Reduce the Risk of Ski & Snowboard Injuries
Grace Weatherby
/ Categories: WELLNESS, 2024

Reduce the Risk of Ski & Snowboard Injuries

While skiing and snowboarding are enjoyed on the same slopes, the nature of common injuries differs due to the position of your body and how firmly you are—or are not—attached to your equipment.

Here’s a look at some of the most common injuries that occur in both sports.

Common ski injuries

· Tears to the anterior cruciate ligament (ACL), medial collateral ligament (MCL), or meniscus

· Broken collarbones or ribs

· Injuries to the ligaments of the wrist and hands

Common snowboarding injuries

· Wrist fractures

· Strained ligaments on the outside of the talus bone (a.k.a. snowboarder's ankle)

There’s no way to prevent the possibility of all injuries while skiing and boarding, but there are things you can do to minimize your risk. These include:

Wear sport-specific protective gear. The most important piece of gear is, of course, a helmet. Head injuries are a leading cause of death in both skiing and snowboarding.

As for protecting other body parts, make sure your gear fits you properly. If you’re not sure, ask for help in a pro or rental shop. In addition to your helmet and sunglasses or goggles, protective wrist guards with places on the front and back of the hand, elbow guards, and knee pads are also recommended.

For serious enthusiasts who like to push the limits, you may want to invest in a back guard to protect your spine from hard falls.

Speaking of falling…

Learn how to fall. Although falling is never the goal in skiing or snowboarding, it’s worth learning how to fall safely and to practice.

To begin with, when you feel yourself beginning to fall, crouch down to minimize the distance between you and the ground and lessen the impact.

If you don’t have time to do that, resist the temptation to try and catch yourself with your hand which can lead to broken bones in your wrist or arms, or torn ligaments in your hands. Bring your arms in close to your body and close your hands into fist. Try to fall so that your bottom, hips or shoulders absorb the impact. If you’re falling straight forward, try to position your forearms so they take the blow rather than your hands or elbows.

This next tip is counterintuitive but when you feel yourself about to fall, try not to tense up. Keeping your muscles relaxed and loose will help minimize risk of injury.

If you find yourself sliding, don’t try to use your board and skis as brakes. Catching an edge is an easy way to torque your knee or twist your leg as your lower body stops and your upper body continues sliding. If you’re not sliding toward a lift tower, trees, or dangerous terrain, try to lift your board or skis off the ground and allow yourself to slide to a stop.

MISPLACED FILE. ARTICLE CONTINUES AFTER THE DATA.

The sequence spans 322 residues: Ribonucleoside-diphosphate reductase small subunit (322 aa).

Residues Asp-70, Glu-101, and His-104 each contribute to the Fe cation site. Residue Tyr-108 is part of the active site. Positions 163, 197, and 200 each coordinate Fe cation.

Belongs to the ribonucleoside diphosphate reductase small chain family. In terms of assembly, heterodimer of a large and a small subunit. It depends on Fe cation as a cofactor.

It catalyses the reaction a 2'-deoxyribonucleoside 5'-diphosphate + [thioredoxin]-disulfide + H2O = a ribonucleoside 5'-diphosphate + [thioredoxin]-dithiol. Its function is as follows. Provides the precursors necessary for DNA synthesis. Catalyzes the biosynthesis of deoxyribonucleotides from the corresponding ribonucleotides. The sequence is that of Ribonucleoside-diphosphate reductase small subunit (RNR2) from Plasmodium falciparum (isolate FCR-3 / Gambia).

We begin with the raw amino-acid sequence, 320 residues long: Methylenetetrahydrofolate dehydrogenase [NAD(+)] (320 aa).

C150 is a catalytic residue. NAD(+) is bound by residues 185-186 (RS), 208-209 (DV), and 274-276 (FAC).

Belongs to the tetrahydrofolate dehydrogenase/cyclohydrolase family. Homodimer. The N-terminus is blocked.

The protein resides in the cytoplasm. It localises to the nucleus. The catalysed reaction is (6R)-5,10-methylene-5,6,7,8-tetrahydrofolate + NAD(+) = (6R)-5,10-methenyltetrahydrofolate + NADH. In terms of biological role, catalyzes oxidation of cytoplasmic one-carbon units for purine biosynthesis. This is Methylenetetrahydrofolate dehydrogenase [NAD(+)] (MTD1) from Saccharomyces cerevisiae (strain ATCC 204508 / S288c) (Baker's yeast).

Stretch before hitting the slopes. Before you jump on the lift, take 10 minutes to ready your muscles for what lies ahead through a series of simple stretches. Try this three-position dynamic stretch that fires up and lengthens the glutes, hamstrings, quads, and core—the major muscles used in skiing and riding. Pro Tip: use these same stretches to help with muscle recovery at the end of the day.  

Again, it’s impossible to prevent all injuries. In the event that you do take a tumble, the first thing to do is determine how bad the situation is. If you’re in severe pain, unable to move or are experiencing numbness, seek immediate medical attention from the ski patrol. If things aren’t that grim, but you’re not ready to navigate down the hill, use the snow around you to create an ice pack on the injured area and leave in place for 10-20 minutes. If you can manage to get down the slope safely, do so and apply ice for 10-20 minutes and elevate the injured area. You may need to repeat icing and elevation for several days or even weeks until your body heals. If your injury doesn’t heal within three weeks you should make an appointment to see an orthopedist who can assess the damage and recommend treatment.

 

Patrick Deedy, MS, LAT, ATC is a certified athletic trainer with Southwestern Vermont Medical Center.

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